Stefan Tilkov – On Monoliths:
“When a project is started, there is an assumption that it’s the goal of a project to create a single system. This typically goes unquestioned, even though the people or person coming up with the project boundaries often don’t decide this consciously.
[…] In my view, the most important thing to do, then, is to find out how many systems we should be building in the first place. It may be a single one, but it may also be two, five or a dozen (though probably not more) – clearly, the decision should be made very consciously, because whatever system boundaries you pick, you will likely be stuck with them for a very long time.”
Wed, 30 Oct 2013 09:44:30 +0000
Dave Ginsberg at Elegant Workflow – Interview with Chad Beer – Director, Digital Assets and Rights Management at American Express Publishing, and Part 2:
“I think search interfaces can be really, really klunky for something that should be so easy to drill down into, especially if you compare search on DAM systems to search on e-commerce sites. And ease of navigability in sort of a fluid, intuititive sense of how you get from one area of a DAM to another tends to be okay, but nothing that users can really teach themselves when you consider how much people can teach themselves about using apps on smartphones. There’s so much good interface design in the world now that is designed around guiding the user to using a new tool, where they don’t have to sit down and take a class. I just don’t see that kind of sweet user-sensitive design in DAMs.
[…] What I would tell anybody to do who’s getting a new system: Pick two to three primary goals they want their system to achieve, or pain points they want their system to address, and stick with those two or three. And don’t go any further – at least not until the system’s in place and successfully addressing that short list. […] People are disappointed by shaving it down. But then once it’s in place, people forget what you didn’t get. They only remember what it’s doing well, and if it addresses one or two or three things really well, people are happy. And you can build on that satisfaction and that success. You can prove your concept that way and then move forward with it.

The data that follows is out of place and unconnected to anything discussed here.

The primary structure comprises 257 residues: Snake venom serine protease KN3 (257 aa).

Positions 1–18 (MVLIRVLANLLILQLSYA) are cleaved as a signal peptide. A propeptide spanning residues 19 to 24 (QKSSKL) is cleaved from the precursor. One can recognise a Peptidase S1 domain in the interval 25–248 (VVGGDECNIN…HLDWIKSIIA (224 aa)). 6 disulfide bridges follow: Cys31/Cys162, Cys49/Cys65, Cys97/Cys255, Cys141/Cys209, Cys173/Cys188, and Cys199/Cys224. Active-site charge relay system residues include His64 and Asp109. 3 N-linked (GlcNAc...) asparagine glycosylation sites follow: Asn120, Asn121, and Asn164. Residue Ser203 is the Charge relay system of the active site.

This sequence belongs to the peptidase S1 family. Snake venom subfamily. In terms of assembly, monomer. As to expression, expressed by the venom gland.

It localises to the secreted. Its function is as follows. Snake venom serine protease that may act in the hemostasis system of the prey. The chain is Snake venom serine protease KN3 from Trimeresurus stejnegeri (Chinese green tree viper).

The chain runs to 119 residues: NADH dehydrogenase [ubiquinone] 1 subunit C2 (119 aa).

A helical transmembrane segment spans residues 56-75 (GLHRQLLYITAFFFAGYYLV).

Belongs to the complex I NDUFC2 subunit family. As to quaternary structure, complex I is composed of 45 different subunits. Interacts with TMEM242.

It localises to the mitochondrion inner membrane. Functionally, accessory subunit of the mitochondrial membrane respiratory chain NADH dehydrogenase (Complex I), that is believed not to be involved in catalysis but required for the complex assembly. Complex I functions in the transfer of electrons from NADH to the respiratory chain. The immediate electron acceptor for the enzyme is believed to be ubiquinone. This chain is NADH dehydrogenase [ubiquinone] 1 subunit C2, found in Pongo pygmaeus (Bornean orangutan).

[…] Having software at people’s fingertips teaches them so much about 1) what the software does well, 2) what they will absorb about the software and 3) what they really need from it. […] You can’t get to nuanced decisions until you’re actually touching software.”
Tue, 29 Oct 2013 11:55:14 +0000
Seth Gottlieb – CMS Adoption. Think Vertical, Not Horizontal.:
“High vertical adoption means using advanced features of the platform.
[…] Most of those flashy features that you see in a software demo are hardly used and the problem is getting worse, not better. […] I can’t tell you how many customer references I have talked to that only use the most basic features. And the software vendors are as concerned as I am about this. At least they should be. If vertical adoption doesn’t improve, customers will migrate to cheaper, simpler software.”
This applies to DAM software as well…
Wed, 16 Oct 2013 09:11:47 +0000
Naresh Sarwan – Can Current DAM Platforms Survive the Maturity Phase?:
“With a few notable exceptions, many DAM vendors have an almost limitless capacity for misplaced arrogance. They have incorrectly interpreted increased demand as a sign of improving customer satisfaction. This is a loud and clear message to vendors: just because you are selling well right now does not mean that users think your products are good enough!
[…] DAM vendors are falling over themselves to copy each other and building ever more complex platforms with layers of legacy issues that will need to be unwound and replaced repeatedly over the next few years. This will tie them up in knots and provide more agile competitors with an opportunity to make rapid progress at their expense.”
Wed, 09 Oct 2013 09:18:52 +0000
Paul Watson – Hack 70,000 UGC videos from the Storyful archive at MediaHackDay:
“The value of one of the biggest assets that publishing houses hold, their content archives, has yet to be unlocked.
[…] What stories happening now have precursors in our archive?
[…] Finding new ways to search, tag, link, package and push data is vital to the evolution of the modern newsroom.”
I fully agree that there’s huge potential in archives. (Our DAM systems have always been both newspaper archival system and news agency content store. When selling, we’re intentionally downplaying the former part because money is made in newspaper production, not in archives.) The conviction that digital creations will have meaning and value later, often in unexpected ways, is at the very heart of Digital Asset Management. Why else spend money to keep yesterday’s stuff? Don’t forget about your archives and librarians!
Mon, 07 Oct 2013 21:13:00 +0000